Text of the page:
During the Almaty talks with the global powers, Iran had agreed to limit enrichment to a 20 per cent level, but it also demanded a phased lifting of sanctions as part of an open-ended deal. It is unlikely that the new President and the Supreme Leader will differ on this position in future rounds of talks if and when they begin. On the contrary, real progress on the Iranian nuclear issue may commence only if the U.S. replaces the mantra of regime change with a doctrine of pervasive engagement with Iran.
So far, there are little signs that Iran and the West are on the threshold of a new beginning. Israel’s Prime Minister Benjamin Netanyahu was blunt in disparaging Rouhani’s rise to the presidency. “The international community should not fall into wishful thinking and be tempted to ease pressure on Iran to stop its nuclear programme,” he said following the election. He added: “Iran will be judged on its actions. If it insists on continuing to develop its nuclear programme the answer needs to be clear—stopping its nuclear programme by any means.”
The sound bites emerging from Washington, focussed on one-sided obligations, are not too encouraging either. “We, along with our international partners, remain ready to engage directly with the Iranian government. We hope they will honour their international obligations to the rest of the world in order to reach a diplomatic solution that will fully address the international community’s concerns about Iran’s nuclear programme,” said Secretary of State John Kerry after the election results were announced.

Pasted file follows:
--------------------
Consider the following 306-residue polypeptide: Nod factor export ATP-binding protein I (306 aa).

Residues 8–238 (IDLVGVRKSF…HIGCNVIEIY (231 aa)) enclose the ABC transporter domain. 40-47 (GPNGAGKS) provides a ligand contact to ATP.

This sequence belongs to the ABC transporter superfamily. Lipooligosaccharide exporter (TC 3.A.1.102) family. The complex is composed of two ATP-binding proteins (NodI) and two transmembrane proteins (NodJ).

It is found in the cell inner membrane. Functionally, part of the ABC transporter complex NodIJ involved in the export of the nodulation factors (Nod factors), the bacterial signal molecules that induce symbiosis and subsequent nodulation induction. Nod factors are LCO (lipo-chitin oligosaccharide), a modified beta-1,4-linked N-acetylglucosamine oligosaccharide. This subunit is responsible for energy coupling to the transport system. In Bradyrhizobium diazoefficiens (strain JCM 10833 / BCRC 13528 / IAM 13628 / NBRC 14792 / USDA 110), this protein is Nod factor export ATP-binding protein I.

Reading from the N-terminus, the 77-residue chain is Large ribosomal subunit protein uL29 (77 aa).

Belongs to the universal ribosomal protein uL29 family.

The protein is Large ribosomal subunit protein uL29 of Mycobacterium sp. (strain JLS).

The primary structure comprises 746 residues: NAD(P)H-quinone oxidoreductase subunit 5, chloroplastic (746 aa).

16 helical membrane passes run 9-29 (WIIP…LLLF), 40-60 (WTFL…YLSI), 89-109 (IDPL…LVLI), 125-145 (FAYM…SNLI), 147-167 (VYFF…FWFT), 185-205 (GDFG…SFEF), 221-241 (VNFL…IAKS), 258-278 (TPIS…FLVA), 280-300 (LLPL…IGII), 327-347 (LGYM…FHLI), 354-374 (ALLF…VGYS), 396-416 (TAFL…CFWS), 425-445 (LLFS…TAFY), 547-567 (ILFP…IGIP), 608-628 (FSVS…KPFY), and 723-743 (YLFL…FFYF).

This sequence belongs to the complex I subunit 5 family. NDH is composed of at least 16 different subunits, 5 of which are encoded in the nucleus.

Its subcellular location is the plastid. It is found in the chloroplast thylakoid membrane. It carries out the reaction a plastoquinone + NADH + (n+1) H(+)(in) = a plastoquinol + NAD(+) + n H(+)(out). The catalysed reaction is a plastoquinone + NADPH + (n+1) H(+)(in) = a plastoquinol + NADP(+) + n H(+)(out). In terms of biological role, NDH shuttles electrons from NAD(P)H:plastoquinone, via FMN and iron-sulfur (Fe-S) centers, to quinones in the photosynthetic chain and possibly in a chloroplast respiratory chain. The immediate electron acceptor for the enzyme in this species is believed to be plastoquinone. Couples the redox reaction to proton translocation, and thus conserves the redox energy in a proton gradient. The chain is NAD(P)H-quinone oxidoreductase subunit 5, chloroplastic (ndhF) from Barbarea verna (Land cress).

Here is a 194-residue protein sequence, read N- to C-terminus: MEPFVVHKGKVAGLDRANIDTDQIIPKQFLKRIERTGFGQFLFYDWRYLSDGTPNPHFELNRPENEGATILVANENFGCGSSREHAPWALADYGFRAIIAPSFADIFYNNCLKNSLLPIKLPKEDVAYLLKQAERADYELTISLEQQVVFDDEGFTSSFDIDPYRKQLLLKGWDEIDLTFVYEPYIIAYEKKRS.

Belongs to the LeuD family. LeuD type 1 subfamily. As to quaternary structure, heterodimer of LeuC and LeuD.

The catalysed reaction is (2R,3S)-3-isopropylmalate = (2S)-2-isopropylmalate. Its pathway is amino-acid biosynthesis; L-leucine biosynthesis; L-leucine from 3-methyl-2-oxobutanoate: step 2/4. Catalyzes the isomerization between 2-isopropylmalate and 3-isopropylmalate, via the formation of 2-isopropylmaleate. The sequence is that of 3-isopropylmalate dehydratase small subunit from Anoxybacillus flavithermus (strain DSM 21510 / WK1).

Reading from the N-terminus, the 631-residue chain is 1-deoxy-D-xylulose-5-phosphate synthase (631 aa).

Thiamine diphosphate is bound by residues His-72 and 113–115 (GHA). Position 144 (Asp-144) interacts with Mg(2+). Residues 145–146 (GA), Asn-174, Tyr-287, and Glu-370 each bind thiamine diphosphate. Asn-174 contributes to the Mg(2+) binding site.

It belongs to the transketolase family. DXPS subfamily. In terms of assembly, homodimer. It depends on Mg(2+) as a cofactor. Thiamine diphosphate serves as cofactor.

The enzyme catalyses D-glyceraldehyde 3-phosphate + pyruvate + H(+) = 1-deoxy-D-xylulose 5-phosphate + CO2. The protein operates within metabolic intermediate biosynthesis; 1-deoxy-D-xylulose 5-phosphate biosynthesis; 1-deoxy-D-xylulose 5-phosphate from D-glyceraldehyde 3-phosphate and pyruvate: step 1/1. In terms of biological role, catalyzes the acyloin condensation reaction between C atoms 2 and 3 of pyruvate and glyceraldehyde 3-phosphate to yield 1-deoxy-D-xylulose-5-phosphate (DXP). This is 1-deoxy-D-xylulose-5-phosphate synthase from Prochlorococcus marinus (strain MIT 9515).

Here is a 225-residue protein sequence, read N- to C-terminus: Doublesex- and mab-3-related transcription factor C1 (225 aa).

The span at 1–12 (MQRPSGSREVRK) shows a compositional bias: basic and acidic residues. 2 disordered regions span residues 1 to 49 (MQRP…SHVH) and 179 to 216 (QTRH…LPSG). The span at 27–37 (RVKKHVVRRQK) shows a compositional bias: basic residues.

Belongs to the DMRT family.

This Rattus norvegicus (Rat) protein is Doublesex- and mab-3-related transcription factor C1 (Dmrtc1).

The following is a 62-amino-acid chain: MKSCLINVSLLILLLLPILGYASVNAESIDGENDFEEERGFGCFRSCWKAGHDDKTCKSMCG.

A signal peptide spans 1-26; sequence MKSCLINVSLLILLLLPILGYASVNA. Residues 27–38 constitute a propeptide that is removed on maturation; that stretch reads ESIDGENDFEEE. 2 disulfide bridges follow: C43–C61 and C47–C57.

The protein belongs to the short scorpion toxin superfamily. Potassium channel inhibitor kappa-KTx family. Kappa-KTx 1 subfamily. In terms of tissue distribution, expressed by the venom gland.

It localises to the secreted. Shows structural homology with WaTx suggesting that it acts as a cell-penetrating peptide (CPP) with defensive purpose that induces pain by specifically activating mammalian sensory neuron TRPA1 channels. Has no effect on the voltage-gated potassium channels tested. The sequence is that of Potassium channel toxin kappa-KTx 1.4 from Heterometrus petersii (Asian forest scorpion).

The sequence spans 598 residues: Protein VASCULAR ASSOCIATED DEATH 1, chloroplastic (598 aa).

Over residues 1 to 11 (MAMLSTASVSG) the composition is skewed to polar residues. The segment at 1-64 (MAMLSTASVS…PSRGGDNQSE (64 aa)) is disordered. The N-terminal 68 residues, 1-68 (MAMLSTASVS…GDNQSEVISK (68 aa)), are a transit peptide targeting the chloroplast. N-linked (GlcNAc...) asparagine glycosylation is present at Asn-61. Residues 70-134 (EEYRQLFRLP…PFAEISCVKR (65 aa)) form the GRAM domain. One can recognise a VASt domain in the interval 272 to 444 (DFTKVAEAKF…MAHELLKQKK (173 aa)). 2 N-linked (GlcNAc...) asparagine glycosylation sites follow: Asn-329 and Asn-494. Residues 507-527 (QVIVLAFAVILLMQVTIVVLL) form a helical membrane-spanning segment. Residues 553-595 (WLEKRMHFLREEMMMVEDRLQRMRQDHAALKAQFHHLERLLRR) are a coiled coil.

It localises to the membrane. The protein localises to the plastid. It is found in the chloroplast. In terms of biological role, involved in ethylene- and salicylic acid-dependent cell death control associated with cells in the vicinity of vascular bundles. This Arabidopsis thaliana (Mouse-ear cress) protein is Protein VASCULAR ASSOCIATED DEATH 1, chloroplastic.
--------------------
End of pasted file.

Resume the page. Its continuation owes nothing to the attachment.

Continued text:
Analysts say that in the coming days Rouhani may have to be prepared for sustained hostility by the Barack Obama administration, which has already demonstrated its belligerence in Syria, a key ally of Iran, by deciding to arm the opposition there.
On the contrary, Rouhani may discover a burst of warmth from Russia, which is already confronting the U.S., the ex-colonial powers of Europe, and the Arab Gulf states in Syria. Unsurprisingly, Russian President Vladimir Putin was quick to send a loaded message of felicitation to Rouhani after his election. In his telegram, Putin said he was confident that Rouhani’s presidency “will contribute to the prosperity of friendly Iran and further strengthening of Russian-Iranian relations”. A statement by the Kremlin press office added: “The Russian President also confirmed readiness for consistent development of mutually advantageous cooperation with Iran in very diverse fields in the interests of ensuring regional security and international stability.”
With West Asia emerging as the prime vector for causing a major split in the international system, and Russia already making a pro-Tehran overture, Rouhani may have to steel himself for making clear-eyed choices regarding Iran’s strategic partners, as fence sitting and wishful thinking may no longer be an option.